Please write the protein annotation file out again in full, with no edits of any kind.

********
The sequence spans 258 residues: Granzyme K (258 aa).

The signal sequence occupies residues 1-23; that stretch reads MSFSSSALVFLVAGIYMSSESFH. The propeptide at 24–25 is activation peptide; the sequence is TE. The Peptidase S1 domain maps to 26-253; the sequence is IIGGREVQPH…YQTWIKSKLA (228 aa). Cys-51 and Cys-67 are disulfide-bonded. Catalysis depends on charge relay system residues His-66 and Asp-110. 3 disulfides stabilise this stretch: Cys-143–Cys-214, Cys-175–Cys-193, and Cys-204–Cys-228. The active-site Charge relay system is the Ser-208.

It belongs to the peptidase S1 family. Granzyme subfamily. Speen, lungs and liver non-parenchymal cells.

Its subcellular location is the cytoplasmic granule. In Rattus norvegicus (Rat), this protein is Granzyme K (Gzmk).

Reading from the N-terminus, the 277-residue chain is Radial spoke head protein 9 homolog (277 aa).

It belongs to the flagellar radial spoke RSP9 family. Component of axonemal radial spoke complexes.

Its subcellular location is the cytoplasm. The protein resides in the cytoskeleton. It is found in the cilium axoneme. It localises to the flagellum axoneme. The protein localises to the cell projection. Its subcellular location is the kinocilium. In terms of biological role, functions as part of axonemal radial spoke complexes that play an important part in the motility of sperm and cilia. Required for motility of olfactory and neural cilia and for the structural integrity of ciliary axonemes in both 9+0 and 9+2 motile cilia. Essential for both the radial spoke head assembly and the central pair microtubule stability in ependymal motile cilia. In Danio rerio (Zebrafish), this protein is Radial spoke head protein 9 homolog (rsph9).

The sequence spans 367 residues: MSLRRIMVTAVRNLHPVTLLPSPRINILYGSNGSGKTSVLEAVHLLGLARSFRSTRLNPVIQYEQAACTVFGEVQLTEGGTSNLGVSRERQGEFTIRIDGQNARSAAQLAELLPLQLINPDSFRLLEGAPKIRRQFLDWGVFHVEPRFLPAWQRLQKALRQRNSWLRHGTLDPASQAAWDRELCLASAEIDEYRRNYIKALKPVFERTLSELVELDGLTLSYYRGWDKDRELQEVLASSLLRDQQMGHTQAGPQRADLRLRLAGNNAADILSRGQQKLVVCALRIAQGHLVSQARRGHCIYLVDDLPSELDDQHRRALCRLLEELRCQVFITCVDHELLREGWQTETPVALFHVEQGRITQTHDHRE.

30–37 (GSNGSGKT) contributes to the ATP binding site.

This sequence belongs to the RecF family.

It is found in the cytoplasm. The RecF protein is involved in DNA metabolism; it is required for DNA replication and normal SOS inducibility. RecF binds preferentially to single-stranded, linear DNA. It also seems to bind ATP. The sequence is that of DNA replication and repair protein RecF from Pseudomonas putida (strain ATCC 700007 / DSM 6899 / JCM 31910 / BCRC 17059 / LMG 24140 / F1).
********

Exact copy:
The sequence spans 258 residues: Granzyme K (258 aa).

The signal sequence occupies residues 1-23; that stretch reads MSFSSSALVFLVAGIYMSSESFH. The propeptide at 24–25 is activation peptide; the sequence is TE. The Peptidase S1 domain maps to 26-253; the sequence is IIGGREVQPH…YQTWIKSKLA (228 aa). Cys-51 and Cys-67 are disulfide-bonded. Catalysis depends on charge relay system residues His-66 and Asp-110. 3 disulfides stabilise this stretch: Cys-143–Cys-214, Cys-175–Cys-193, and Cys-204–Cys-228. The active-site Charge relay system is the Ser-208.

It belongs to the peptidase S1 family. Granzyme subfamily. Speen, lungs and liver non-parenchymal cells.

Its subcellular location is the cytoplasmic granule. In Rattus norvegicus (Rat), this protein is Granzyme K (Gzmk).

Reading from the N-terminus, the 277-residue chain is Radial spoke head protein 9 homolog (277 aa).

It belongs to the flagellar radial spoke RSP9 family. Component of axonemal radial spoke complexes.

Its subcellular location is the cytoplasm. The protein resides in the cytoskeleton. It is found in the cilium axoneme. It localises to the flagellum axoneme. The protein localises to the cell projection. Its subcellular location is the kinocilium. In terms of biological role, functions as part of axonemal radial spoke complexes that play an important part in the motility of sperm and cilia. Required for motility of olfactory and neural cilia and for the structural integrity of ciliary axonemes in both 9+0 and 9+2 motile cilia. Essential for both the radial spoke head assembly and the central pair microtubule stability in ependymal motile cilia. In Danio rerio (Zebrafish), this protein is Radial spoke head protein 9 homolog (rsph9).

The sequence spans 367 residues: MSLRRIMVTAVRNLHPVTLLPSPRINILYGSNGSGKTSVLEAVHLLGLARSFRSTRLNPVIQYEQAACTVFGEVQLTEGGTSNLGVSRERQGEFTIRIDGQNARSAAQLAELLPLQLINPDSFRLLEGAPKIRRQFLDWGVFHVEPRFLPAWQRLQKALRQRNSWLRHGTLDPASQAAWDRELCLASAEIDEYRRNYIKALKPVFERTLSELVELDGLTLSYYRGWDKDRELQEVLASSLLRDQQMGHTQAGPQRADLRLRLAGNNAADILSRGQQKLVVCALRIAQGHLVSQARRGHCIYLVDDLPSELDDQHRRALCRLLEELRCQVFITCVDHELLREGWQTETPVALFHVEQGRITQTHDHRE.

30–37 (GSNGSGKT) contributes to the ATP binding site.

This sequence belongs to the RecF family.

It is found in the cytoplasm. The RecF protein is involved in DNA metabolism; it is required for DNA replication and normal SOS inducibility. RecF binds preferentially to single-stranded, linear DNA. It also seems to bind ATP. The sequence is that of DNA replication and repair protein RecF from Pseudomonas putida (strain ATCC 700007 / DSM 6899 / JCM 31910 / BCRC 17059 / LMG 24140 / F1).